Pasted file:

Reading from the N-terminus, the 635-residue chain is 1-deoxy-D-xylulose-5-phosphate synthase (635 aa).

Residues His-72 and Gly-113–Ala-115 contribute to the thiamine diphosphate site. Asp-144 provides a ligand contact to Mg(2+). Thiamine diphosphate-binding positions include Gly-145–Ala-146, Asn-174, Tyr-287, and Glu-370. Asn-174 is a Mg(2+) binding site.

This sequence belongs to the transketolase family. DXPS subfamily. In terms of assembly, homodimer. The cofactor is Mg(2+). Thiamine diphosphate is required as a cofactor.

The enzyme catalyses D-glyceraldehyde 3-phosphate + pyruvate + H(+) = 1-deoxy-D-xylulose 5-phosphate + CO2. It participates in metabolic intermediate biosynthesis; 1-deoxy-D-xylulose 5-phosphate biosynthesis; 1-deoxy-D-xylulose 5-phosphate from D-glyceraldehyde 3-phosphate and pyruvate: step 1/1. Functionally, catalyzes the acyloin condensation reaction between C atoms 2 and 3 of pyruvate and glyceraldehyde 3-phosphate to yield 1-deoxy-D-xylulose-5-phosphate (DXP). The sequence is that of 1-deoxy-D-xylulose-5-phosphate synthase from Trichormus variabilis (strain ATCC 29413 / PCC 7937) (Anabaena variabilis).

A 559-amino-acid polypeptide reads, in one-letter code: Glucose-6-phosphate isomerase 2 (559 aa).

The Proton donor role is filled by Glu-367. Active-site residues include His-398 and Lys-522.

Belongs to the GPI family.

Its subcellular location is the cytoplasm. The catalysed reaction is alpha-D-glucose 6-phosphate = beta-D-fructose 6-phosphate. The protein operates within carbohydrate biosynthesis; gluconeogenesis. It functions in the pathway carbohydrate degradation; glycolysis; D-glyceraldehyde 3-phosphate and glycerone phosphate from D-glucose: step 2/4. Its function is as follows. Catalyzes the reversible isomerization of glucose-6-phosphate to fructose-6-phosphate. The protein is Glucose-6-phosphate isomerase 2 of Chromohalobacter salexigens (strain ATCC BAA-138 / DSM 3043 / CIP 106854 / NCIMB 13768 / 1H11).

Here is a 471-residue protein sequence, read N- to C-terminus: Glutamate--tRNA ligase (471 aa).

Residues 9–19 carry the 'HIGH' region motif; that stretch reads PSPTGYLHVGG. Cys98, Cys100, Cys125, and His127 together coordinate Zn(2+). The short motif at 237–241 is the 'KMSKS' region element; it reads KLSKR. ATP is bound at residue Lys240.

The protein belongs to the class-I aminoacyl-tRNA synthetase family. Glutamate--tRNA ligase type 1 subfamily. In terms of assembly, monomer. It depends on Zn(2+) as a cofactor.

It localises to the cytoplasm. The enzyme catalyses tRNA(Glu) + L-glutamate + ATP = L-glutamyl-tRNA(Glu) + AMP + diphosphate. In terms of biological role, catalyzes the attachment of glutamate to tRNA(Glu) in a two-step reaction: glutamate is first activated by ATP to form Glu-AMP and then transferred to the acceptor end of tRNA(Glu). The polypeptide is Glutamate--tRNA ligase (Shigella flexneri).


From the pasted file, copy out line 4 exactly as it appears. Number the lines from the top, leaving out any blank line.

The enzyme catalyses D-glyceraldehyde 3-phosphate + pyruvate + H(+) = 1-deoxy-D-xylulose 5-phosphate + CO2. It participates in metabolic intermediate biosynthesis; 1-deoxy-D-xylulose 5-phosphate biosynthesis; 1-deoxy-D-xylulose 5-phosphate from D-glyceraldehyde 3-phosphate and pyruvate: step 1/1. Functionally, catalyzes the acyloin condensation reaction between C atoms 2 and 3 of pyruvate and glyceraldehyde 3-phosphate to yield 1-deoxy-D-xylulose-5-phosphate (DXP). The sequence is that of 1-deoxy-D-xylulose-5-phosphate synthase from Trichormus variabilis (strain ATCC 29413 / PCC 7937) (Anabaena variabilis).